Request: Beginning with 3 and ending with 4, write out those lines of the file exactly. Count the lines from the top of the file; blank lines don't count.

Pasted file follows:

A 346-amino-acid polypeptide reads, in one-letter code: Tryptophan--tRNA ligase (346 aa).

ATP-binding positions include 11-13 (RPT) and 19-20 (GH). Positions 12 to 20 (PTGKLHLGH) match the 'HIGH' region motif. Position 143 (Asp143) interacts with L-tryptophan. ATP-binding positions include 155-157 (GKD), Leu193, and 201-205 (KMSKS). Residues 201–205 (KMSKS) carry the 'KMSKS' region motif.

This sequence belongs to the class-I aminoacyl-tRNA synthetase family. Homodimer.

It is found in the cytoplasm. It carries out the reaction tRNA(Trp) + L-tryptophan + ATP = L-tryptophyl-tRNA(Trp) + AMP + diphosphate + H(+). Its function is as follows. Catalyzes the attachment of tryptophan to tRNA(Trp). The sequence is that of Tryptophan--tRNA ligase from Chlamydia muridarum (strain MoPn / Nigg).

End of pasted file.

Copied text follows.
This sequence belongs to the class-I aminoacyl-tRNA synthetase family. Homodimer.

It is found in the cytoplasm. It carries out the reaction tRNA(Trp) + L-tryptophan + ATP = L-tryptophyl-tRNA(Trp) + AMP + diphosphate + H(+). Its function is as follows. Catalyzes the attachment of tryptophan to tRNA(Trp). The sequence is that of Tryptophan--tRNA ligase from Chlamydia muridarum (strain MoPn / Nigg).